The dominant view amongst development economists is that historical forces and slow-changing government institutions have significantly determined development outcomes. In their blockbuster paper “The Colonial Origins of Comparative Development,” published in 2001, Daron Acemoglu and Simon Johnson from MIT and James Robinson from the University of Chicago traced through a causal chain, noting a strong relationship between mortality rates faced by soldiers, bishops, and sailors in colonies and the type of legal and political institutions they created—and between those early institutions and institutions today. Since then, economists from around the world have linked historical differences from soil type, through the extent of the slave trade to ancient knowledge of the wheel all through norms, culture, and institutional forms to modern economic outcomes.
And development economists have compiled measures of institutional quality that directly suggest institutions are slow to improve. CGD’s Lant Pritchett and colleagues studied the Worldwide Governance Indicators (initially complied by researchers at the World Bank). They suggest it would take over 600 years for Haiti to reach Singapore’s quality of government effectiveness as measured by those indicators, even with a generous interpretation of its previous rate of progress.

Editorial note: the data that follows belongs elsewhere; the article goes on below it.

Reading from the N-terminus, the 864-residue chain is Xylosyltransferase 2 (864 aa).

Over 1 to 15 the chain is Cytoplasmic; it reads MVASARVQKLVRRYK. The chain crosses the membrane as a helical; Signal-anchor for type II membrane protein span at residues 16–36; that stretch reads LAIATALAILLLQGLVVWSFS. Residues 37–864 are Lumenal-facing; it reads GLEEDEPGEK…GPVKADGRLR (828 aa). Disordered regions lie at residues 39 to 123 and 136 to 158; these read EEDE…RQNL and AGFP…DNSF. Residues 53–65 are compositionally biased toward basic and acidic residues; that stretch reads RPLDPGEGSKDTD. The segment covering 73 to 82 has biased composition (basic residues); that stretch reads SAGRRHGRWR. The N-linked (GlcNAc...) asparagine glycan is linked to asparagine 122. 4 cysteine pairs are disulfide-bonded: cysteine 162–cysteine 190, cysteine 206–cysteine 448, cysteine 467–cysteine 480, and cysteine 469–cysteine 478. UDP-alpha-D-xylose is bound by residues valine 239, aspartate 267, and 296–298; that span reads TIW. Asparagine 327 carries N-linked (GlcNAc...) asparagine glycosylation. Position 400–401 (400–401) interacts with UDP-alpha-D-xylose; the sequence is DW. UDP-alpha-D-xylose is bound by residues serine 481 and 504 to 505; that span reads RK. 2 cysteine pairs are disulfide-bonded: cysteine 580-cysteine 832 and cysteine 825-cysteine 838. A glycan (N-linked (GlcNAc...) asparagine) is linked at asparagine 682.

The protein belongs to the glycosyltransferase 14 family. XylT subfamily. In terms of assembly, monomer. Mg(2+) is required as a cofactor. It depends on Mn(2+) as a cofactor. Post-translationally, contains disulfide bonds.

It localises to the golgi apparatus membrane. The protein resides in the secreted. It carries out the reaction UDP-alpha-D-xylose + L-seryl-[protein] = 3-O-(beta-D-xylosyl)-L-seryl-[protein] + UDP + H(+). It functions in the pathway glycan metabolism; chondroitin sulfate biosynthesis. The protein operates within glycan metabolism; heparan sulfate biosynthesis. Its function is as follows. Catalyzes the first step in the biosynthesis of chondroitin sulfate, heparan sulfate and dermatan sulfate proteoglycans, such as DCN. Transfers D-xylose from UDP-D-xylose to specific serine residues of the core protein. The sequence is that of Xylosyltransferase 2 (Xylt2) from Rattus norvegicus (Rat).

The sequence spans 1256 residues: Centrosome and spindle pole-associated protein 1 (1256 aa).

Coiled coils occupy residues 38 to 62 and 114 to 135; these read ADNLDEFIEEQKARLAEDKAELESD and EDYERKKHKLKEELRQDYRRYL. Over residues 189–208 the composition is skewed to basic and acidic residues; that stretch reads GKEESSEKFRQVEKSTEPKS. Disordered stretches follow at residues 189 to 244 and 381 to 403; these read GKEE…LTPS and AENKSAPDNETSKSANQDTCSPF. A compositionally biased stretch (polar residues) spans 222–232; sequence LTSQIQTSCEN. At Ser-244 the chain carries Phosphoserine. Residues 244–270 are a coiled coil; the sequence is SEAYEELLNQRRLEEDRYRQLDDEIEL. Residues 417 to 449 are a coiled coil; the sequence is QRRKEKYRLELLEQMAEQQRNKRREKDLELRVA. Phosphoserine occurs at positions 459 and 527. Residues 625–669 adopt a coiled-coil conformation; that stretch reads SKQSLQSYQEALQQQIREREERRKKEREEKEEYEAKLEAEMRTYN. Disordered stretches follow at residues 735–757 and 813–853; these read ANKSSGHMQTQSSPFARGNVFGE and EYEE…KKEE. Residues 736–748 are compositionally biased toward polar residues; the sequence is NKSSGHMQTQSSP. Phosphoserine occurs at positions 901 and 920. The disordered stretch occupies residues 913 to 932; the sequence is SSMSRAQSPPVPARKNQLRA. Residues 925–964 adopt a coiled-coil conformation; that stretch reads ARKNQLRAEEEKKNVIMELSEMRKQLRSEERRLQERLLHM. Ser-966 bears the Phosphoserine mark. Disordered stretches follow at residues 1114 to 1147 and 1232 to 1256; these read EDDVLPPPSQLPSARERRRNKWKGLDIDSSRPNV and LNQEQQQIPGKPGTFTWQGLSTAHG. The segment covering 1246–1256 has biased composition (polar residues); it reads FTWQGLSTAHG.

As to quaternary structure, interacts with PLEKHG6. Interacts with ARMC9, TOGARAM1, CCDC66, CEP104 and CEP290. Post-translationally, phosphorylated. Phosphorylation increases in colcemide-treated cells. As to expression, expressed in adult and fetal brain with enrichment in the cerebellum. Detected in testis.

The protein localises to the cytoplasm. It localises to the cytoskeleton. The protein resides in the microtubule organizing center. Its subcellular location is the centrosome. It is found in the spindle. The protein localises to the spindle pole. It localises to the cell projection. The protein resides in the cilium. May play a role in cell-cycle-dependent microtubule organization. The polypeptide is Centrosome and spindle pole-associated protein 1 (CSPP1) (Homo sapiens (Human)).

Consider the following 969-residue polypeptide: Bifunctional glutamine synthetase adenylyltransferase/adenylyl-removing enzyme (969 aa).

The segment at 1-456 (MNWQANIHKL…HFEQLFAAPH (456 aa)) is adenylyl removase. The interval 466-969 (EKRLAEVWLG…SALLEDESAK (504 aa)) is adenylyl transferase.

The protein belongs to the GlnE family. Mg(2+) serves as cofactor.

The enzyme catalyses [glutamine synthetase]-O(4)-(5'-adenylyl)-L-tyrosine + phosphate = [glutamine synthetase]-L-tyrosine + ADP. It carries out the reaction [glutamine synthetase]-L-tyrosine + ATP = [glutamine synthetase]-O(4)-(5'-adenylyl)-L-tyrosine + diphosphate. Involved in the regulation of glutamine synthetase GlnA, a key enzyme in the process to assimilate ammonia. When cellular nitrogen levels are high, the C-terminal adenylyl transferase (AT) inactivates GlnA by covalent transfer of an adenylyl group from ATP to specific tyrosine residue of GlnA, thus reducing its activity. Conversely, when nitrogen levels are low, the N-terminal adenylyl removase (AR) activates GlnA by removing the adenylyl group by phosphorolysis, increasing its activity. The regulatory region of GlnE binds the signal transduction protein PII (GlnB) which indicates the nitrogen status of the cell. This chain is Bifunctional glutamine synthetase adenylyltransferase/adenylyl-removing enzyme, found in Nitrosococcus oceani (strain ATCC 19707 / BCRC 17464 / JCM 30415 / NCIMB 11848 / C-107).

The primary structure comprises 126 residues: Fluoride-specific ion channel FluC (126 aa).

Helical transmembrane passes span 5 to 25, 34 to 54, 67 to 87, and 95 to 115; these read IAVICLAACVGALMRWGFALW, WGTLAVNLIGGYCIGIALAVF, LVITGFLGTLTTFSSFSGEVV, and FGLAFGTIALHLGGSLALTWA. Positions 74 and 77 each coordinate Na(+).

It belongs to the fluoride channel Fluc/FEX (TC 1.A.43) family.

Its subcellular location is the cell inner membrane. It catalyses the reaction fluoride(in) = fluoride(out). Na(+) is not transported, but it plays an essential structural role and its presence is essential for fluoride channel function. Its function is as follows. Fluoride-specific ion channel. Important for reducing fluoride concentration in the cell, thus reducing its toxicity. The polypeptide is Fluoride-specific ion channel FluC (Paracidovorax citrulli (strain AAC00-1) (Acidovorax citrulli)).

The abiding relationship between comparative development success today and historical measures of development cannot be denied. Nonetheless, for all the importance of history to comparative development, there’s a lot more to progress than the past. Around 5.1 billion people worldwide live in countries where we know average incomes have more than doubled since 1960. Nearly 2.2 billion people are in countries where average incomes have more than quintupled over the past 50 years. In Africa, eight economies in the region ended the last decade twice the size they’d started it. And as a whole, the developing world significantly outperformed rich countries in weathering the storm of the global financial crisis. It isn’t just income; other measures of the quality of life including health are rapidly improving worldwide—about two million children born this year will live to their fifth birthday who would have died were mortality rates unchanged from 10 years ago.